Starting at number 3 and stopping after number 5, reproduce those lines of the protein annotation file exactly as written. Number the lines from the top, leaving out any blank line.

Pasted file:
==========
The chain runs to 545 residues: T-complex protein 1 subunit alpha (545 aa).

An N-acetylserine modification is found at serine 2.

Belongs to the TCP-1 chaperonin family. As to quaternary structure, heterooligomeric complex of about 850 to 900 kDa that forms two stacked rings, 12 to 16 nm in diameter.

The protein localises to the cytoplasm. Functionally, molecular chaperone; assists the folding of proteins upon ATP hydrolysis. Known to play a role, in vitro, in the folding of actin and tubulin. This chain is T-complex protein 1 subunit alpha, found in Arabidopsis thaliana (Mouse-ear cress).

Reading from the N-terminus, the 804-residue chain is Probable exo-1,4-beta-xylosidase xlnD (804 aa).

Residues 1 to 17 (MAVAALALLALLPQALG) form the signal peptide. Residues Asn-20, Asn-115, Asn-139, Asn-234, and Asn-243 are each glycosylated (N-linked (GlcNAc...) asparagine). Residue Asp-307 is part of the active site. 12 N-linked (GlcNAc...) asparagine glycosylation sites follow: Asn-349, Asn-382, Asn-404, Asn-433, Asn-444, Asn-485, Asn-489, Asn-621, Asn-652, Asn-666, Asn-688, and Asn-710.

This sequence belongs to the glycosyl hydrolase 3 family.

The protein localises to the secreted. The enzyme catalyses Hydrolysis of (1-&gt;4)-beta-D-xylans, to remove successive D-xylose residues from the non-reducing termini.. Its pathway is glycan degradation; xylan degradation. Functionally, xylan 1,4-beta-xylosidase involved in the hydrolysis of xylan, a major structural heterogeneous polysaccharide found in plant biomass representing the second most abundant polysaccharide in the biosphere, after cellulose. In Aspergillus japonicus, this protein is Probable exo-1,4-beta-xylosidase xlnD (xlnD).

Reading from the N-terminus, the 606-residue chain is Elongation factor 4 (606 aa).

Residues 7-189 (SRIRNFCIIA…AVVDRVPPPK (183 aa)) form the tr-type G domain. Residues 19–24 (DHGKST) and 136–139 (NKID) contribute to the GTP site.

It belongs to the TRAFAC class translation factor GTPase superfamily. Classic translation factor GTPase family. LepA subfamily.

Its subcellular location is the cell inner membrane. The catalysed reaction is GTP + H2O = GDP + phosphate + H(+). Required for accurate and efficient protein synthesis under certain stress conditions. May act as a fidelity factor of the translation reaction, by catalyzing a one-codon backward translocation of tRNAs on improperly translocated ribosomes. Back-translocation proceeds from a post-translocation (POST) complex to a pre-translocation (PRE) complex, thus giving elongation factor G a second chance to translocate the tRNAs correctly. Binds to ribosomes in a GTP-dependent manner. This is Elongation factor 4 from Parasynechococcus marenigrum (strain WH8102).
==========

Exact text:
Belongs to the TCP-1 chaperonin family. As to quaternary structure, heterooligomeric complex of about 850 to 900 kDa that forms two stacked rings, 12 to 16 nm in diameter.

The protein localises to the cytoplasm. Functionally, molecular chaperone; assists the folding of proteins upon ATP hydrolysis. Known to play a role, in vitro, in the folding of actin and tubulin. This chain is T-complex protein 1 subunit alpha, found in Arabidopsis thaliana (Mouse-ear cress).

Reading from the N-terminus, the 804-residue chain is Probable exo-1,4-beta-xylosidase xlnD (804 aa).